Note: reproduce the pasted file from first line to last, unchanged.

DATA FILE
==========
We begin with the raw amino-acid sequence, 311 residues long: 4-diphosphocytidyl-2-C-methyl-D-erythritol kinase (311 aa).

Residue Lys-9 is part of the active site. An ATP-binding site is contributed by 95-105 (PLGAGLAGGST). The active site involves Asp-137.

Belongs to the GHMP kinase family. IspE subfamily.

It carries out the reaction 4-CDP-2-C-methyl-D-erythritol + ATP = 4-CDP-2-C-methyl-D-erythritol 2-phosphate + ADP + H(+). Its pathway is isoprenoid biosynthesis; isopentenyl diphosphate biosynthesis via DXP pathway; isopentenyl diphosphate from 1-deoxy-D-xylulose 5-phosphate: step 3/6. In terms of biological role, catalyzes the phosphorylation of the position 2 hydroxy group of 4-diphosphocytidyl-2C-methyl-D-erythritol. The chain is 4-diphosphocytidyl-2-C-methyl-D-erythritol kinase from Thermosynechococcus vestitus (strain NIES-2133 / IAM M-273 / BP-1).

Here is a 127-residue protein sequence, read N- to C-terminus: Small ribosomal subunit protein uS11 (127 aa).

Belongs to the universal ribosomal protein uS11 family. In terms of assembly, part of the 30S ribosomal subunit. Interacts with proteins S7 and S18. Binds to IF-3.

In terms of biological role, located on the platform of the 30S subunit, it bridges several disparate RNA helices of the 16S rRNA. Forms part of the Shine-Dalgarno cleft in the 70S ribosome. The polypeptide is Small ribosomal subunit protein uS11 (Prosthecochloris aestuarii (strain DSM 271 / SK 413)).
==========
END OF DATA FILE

We begin with the raw amino-acid sequence, 311 residues long: 4-diphosphocytidyl-2-C-methyl-D-erythritol kinase (311 aa).

Residue Lys-9 is part of the active site. An ATP-binding site is contributed by 95-105 (PLGAGLAGGST). The active site involves Asp-137.

Belongs to the GHMP kinase family. IspE subfamily.

It carries out the reaction 4-CDP-2-C-methyl-D-erythritol + ATP = 4-CDP-2-C-methyl-D-erythritol 2-phosphate + ADP + H(+). Its pathway is isoprenoid biosynthesis; isopentenyl diphosphate biosynthesis via DXP pathway; isopentenyl diphosphate from 1-deoxy-D-xylulose 5-phosphate: step 3/6. In terms of biological role, catalyzes the phosphorylation of the position 2 hydroxy group of 4-diphosphocytidyl-2C-methyl-D-erythritol. The chain is 4-diphosphocytidyl-2-C-methyl-D-erythritol kinase from Thermosynechococcus vestitus (strain NIES-2133 / IAM M-273 / BP-1).

Here is a 127-residue protein sequence, read N- to C-terminus: Small ribosomal subunit protein uS11 (127 aa).

Belongs to the universal ribosomal protein uS11 family. In terms of assembly, part of the 30S ribosomal subunit. Interacts with proteins S7 and S18. Binds to IF-3.

In terms of biological role, located on the platform of the 30S subunit, it bridges several disparate RNA helices of the 16S rRNA. Forms part of the Shine-Dalgarno cleft in the 70S ribosome. The polypeptide is Small ribosomal subunit protein uS11 (Prosthecochloris aestuarii (strain DSM 271 / SK 413)).